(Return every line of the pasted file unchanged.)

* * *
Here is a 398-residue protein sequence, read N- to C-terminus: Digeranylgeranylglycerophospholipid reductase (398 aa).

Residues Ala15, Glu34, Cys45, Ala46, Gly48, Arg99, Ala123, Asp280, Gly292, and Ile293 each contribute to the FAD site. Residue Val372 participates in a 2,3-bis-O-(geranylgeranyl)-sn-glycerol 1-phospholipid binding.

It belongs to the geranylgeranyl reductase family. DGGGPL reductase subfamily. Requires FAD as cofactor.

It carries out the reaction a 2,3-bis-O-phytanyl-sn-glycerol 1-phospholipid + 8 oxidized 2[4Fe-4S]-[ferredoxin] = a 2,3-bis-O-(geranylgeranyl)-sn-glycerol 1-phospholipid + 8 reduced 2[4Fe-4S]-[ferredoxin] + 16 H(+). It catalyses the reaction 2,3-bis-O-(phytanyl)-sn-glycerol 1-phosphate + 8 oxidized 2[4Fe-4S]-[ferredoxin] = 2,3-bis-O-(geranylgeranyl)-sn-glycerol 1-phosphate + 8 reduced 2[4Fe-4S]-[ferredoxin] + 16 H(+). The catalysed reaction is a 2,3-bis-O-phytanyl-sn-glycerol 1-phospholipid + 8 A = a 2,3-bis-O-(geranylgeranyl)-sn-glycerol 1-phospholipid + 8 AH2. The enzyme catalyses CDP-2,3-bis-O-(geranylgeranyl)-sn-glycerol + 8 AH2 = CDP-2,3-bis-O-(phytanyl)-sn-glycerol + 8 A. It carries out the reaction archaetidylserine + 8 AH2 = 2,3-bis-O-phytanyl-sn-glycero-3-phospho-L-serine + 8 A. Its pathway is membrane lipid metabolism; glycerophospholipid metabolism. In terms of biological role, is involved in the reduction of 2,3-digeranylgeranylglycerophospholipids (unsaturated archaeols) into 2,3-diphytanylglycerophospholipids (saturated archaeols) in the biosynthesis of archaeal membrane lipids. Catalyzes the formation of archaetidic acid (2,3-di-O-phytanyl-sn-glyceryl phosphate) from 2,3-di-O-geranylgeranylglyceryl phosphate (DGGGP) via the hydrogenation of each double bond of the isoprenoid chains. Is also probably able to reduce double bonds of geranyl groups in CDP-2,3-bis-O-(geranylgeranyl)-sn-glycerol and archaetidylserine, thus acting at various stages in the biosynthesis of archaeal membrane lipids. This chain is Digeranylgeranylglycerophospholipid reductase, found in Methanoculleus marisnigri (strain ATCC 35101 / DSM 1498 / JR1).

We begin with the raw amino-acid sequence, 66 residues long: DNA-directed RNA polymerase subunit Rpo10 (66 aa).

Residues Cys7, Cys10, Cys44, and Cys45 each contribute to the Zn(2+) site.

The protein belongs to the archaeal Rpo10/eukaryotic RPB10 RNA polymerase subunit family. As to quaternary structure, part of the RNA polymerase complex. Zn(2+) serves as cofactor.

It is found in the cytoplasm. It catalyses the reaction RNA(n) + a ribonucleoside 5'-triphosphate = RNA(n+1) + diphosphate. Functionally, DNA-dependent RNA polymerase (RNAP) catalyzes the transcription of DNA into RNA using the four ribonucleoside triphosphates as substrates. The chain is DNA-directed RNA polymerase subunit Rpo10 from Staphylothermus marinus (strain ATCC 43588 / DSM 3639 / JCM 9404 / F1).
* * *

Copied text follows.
Here is a 398-residue protein sequence, read N- to C-terminus: Digeranylgeranylglycerophospholipid reductase (398 aa).

Residues Ala15, Glu34, Cys45, Ala46, Gly48, Arg99, Ala123, Asp280, Gly292, and Ile293 each contribute to the FAD site. Residue Val372 participates in a 2,3-bis-O-(geranylgeranyl)-sn-glycerol 1-phospholipid binding.

It belongs to the geranylgeranyl reductase family. DGGGPL reductase subfamily. Requires FAD as cofactor.

It carries out the reaction a 2,3-bis-O-phytanyl-sn-glycerol 1-phospholipid + 8 oxidized 2[4Fe-4S]-[ferredoxin] = a 2,3-bis-O-(geranylgeranyl)-sn-glycerol 1-phospholipid + 8 reduced 2[4Fe-4S]-[ferredoxin] + 16 H(+). It catalyses the reaction 2,3-bis-O-(phytanyl)-sn-glycerol 1-phosphate + 8 oxidized 2[4Fe-4S]-[ferredoxin] = 2,3-bis-O-(geranylgeranyl)-sn-glycerol 1-phosphate + 8 reduced 2[4Fe-4S]-[ferredoxin] + 16 H(+). The catalysed reaction is a 2,3-bis-O-phytanyl-sn-glycerol 1-phospholipid + 8 A = a 2,3-bis-O-(geranylgeranyl)-sn-glycerol 1-phospholipid + 8 AH2. The enzyme catalyses CDP-2,3-bis-O-(geranylgeranyl)-sn-glycerol + 8 AH2 = CDP-2,3-bis-O-(phytanyl)-sn-glycerol + 8 A. It carries out the reaction archaetidylserine + 8 AH2 = 2,3-bis-O-phytanyl-sn-glycero-3-phospho-L-serine + 8 A. Its pathway is membrane lipid metabolism; glycerophospholipid metabolism. In terms of biological role, is involved in the reduction of 2,3-digeranylgeranylglycerophospholipids (unsaturated archaeols) into 2,3-diphytanylglycerophospholipids (saturated archaeols) in the biosynthesis of archaeal membrane lipids. Catalyzes the formation of archaetidic acid (2,3-di-O-phytanyl-sn-glyceryl phosphate) from 2,3-di-O-geranylgeranylglyceryl phosphate (DGGGP) via the hydrogenation of each double bond of the isoprenoid chains. Is also probably able to reduce double bonds of geranyl groups in CDP-2,3-bis-O-(geranylgeranyl)-sn-glycerol and archaetidylserine, thus acting at various stages in the biosynthesis of archaeal membrane lipids. This chain is Digeranylgeranylglycerophospholipid reductase, found in Methanoculleus marisnigri (strain ATCC 35101 / DSM 1498 / JR1).

We begin with the raw amino-acid sequence, 66 residues long: DNA-directed RNA polymerase subunit Rpo10 (66 aa).

Residues Cys7, Cys10, Cys44, and Cys45 each contribute to the Zn(2+) site.

The protein belongs to the archaeal Rpo10/eukaryotic RPB10 RNA polymerase subunit family. As to quaternary structure, part of the RNA polymerase complex. Zn(2+) serves as cofactor.

It is found in the cytoplasm. It catalyses the reaction RNA(n) + a ribonucleoside 5'-triphosphate = RNA(n+1) + diphosphate. Functionally, DNA-dependent RNA polymerase (RNAP) catalyzes the transcription of DNA into RNA using the four ribonucleoside triphosphates as substrates. The chain is DNA-directed RNA polymerase subunit Rpo10 from Staphylothermus marinus (strain ATCC 43588 / DSM 3639 / JCM 9404 / F1).